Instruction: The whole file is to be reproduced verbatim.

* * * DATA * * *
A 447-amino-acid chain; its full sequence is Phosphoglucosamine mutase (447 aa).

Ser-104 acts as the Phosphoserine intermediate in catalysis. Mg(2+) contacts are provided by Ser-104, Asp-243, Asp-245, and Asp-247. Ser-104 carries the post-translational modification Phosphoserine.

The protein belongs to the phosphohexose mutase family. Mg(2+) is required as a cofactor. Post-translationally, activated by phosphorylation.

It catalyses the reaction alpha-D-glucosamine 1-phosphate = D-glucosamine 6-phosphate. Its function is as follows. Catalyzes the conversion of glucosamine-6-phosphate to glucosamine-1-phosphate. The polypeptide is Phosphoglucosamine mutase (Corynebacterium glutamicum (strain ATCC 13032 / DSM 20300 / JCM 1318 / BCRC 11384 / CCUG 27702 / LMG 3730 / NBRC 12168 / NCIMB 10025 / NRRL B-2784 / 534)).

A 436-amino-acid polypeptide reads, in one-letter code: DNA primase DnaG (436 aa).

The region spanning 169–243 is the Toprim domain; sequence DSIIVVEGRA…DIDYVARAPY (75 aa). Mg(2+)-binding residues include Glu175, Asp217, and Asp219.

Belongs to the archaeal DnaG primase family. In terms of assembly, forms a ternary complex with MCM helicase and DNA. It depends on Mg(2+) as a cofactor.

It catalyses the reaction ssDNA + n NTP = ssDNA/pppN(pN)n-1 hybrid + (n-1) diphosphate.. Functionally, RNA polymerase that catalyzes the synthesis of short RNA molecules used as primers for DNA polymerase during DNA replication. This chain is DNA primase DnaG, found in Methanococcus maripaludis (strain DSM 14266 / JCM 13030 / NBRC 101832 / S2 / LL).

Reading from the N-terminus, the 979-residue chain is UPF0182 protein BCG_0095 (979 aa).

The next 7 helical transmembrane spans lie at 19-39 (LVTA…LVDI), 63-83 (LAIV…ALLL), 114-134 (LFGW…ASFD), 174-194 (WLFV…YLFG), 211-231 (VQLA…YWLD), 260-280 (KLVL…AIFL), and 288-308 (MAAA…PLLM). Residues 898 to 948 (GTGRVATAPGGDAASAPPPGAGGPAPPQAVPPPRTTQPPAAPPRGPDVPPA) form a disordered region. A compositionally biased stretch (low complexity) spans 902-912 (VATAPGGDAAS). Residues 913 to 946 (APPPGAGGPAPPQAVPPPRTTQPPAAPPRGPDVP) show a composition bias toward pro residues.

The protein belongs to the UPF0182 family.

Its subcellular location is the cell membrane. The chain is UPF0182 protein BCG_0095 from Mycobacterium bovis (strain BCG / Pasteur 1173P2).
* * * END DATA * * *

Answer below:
A 447-amino-acid chain; its full sequence is Phosphoglucosamine mutase (447 aa).

Ser-104 acts as the Phosphoserine intermediate in catalysis. Mg(2+) contacts are provided by Ser-104, Asp-243, Asp-245, and Asp-247. Ser-104 carries the post-translational modification Phosphoserine.

The protein belongs to the phosphohexose mutase family. Mg(2+) is required as a cofactor. Post-translationally, activated by phosphorylation.

It catalyses the reaction alpha-D-glucosamine 1-phosphate = D-glucosamine 6-phosphate. Its function is as follows. Catalyzes the conversion of glucosamine-6-phosphate to glucosamine-1-phosphate. The polypeptide is Phosphoglucosamine mutase (Corynebacterium glutamicum (strain ATCC 13032 / DSM 20300 / JCM 1318 / BCRC 11384 / CCUG 27702 / LMG 3730 / NBRC 12168 / NCIMB 10025 / NRRL B-2784 / 534)).

A 436-amino-acid polypeptide reads, in one-letter code: DNA primase DnaG (436 aa).

The region spanning 169–243 is the Toprim domain; sequence DSIIVVEGRA…DIDYVARAPY (75 aa). Mg(2+)-binding residues include Glu175, Asp217, and Asp219.

Belongs to the archaeal DnaG primase family. In terms of assembly, forms a ternary complex with MCM helicase and DNA. It depends on Mg(2+) as a cofactor.

It catalyses the reaction ssDNA + n NTP = ssDNA/pppN(pN)n-1 hybrid + (n-1) diphosphate.. Functionally, RNA polymerase that catalyzes the synthesis of short RNA molecules used as primers for DNA polymerase during DNA replication. This chain is DNA primase DnaG, found in Methanococcus maripaludis (strain DSM 14266 / JCM 13030 / NBRC 101832 / S2 / LL).

Reading from the N-terminus, the 979-residue chain is UPF0182 protein BCG_0095 (979 aa).

The next 7 helical transmembrane spans lie at 19-39 (LVTA…LVDI), 63-83 (LAIV…ALLL), 114-134 (LFGW…ASFD), 174-194 (WLFV…YLFG), 211-231 (VQLA…YWLD), 260-280 (KLVL…AIFL), and 288-308 (MAAA…PLLM). Residues 898 to 948 (GTGRVATAPGGDAASAPPPGAGGPAPPQAVPPPRTTQPPAAPPRGPDVPPA) form a disordered region. A compositionally biased stretch (low complexity) spans 902-912 (VATAPGGDAAS). Residues 913 to 946 (APPPGAGGPAPPQAVPPPRTTQPPAAPPRGPDVP) show a composition bias toward pro residues.

The protein belongs to the UPF0182 family.

Its subcellular location is the cell membrane. The chain is UPF0182 protein BCG_0095 from Mycobacterium bovis (strain BCG / Pasteur 1173P2).